I discussed my previous post on O_DIRECT_NO_FSYNC with the InnoDB team and they fixed my understanding of a few parts of the code that contribute to the stalls I have been reporting.  We also discussed a problem I have been ignoring. The InnoDB code that does an fsync for a tablespace (fil_flush) can make a thread sleep when there are concurrent attempts to do the fsync. The amount of time to sleep, 20 milliseconds, was probably chosen in 1995. It is too long for fast storage including HW RAID cards with battery backed write cache and flash-based devices.

I created bug 68588 for the call to sleep and today I have performance numbers to share from MySQL 5.6.10. The workload is the same as described in the previous post. Three binaries were tested:

  • O_DIRECT,condvar – use innodb_flush_method=O_DIRECT and patch the binary to use condition variable waits rather than sleep when there are concurrent threads in fil_flush.
  • O_DIRECT,sleep – use innodb_flush_method=O_DIRECT
  • O_DIRECT_NO_FSYNC – use innodb_flush_method=O_DIRECT_NO_FSYNC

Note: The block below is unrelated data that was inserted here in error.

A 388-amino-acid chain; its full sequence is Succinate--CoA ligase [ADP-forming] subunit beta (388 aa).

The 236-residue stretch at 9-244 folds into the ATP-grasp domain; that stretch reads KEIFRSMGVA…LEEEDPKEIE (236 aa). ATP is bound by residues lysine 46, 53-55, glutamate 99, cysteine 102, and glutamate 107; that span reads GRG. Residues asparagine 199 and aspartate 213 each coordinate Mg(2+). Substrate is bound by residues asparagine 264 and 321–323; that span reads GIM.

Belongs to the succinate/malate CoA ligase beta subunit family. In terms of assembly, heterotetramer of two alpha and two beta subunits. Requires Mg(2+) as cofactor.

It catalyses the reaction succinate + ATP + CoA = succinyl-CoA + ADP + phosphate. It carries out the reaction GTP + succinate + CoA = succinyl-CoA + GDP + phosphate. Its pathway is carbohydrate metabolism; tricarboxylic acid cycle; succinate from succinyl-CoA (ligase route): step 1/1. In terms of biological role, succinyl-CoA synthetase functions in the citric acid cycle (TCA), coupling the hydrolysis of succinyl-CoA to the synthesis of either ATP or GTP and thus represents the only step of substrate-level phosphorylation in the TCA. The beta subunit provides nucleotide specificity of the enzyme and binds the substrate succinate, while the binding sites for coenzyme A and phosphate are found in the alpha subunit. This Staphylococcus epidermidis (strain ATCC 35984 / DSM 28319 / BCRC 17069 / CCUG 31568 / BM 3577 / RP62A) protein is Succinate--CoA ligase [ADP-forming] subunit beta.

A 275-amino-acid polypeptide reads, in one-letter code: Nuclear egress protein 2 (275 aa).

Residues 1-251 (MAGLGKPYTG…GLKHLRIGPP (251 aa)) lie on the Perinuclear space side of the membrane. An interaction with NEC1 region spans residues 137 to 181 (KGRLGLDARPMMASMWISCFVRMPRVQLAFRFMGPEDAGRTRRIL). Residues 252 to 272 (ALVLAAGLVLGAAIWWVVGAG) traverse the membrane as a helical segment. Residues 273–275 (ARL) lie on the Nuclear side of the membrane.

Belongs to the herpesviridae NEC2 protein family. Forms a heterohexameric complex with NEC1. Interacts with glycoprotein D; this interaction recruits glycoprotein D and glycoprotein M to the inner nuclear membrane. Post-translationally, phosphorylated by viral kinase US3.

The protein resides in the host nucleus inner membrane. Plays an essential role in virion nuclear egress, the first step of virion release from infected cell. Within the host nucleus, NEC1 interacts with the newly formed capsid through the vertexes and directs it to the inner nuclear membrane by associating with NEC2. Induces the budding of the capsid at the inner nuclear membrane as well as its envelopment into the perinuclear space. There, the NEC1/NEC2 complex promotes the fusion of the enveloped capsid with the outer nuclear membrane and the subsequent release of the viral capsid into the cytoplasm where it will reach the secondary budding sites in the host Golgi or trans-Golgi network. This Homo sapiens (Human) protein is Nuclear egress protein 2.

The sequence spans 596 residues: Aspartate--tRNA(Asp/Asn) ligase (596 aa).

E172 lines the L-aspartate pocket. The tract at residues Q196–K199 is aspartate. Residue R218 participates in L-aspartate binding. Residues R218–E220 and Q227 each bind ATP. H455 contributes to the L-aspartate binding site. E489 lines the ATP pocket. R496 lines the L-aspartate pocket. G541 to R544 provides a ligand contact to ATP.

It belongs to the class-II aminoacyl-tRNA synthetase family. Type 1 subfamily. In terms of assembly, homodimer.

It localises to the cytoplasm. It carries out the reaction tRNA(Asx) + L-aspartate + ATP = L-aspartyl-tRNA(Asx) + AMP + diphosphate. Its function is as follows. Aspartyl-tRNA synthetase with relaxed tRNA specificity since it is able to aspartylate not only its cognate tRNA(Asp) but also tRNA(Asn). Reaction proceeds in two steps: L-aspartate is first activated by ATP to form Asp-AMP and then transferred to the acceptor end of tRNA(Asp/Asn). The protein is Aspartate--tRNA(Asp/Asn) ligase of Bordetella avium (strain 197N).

updates/second for update 1 row by PK via sysbench
    8      16      32      64     128     256   concurrent clients
18234   23513   22542   21967   21941   22135   O_DIRECT,condvar
18382   25290   10464    9868   10059   10917   O_DIRECT,sleep
18237   26332   30318   29695   29633   29380   O_DIRECT_NO_FSYNC

There is still a benefit from using O_DIRECT_NO_FSYNC but the difference is less significant. I didn’t see any obvious stalls when using PMP with the O_DIRECT,condvar binary. However, at test end the average rate for innodb_pages_written was about 19,000/second for O_DIRECT,condvar versus 24,000/second for O_DIRECT_NO_FSYNC. My explanation at this point is that the page cleaner thread is able to write pages faster when it doesn’t have to wait to call fsync and go through fil_flush().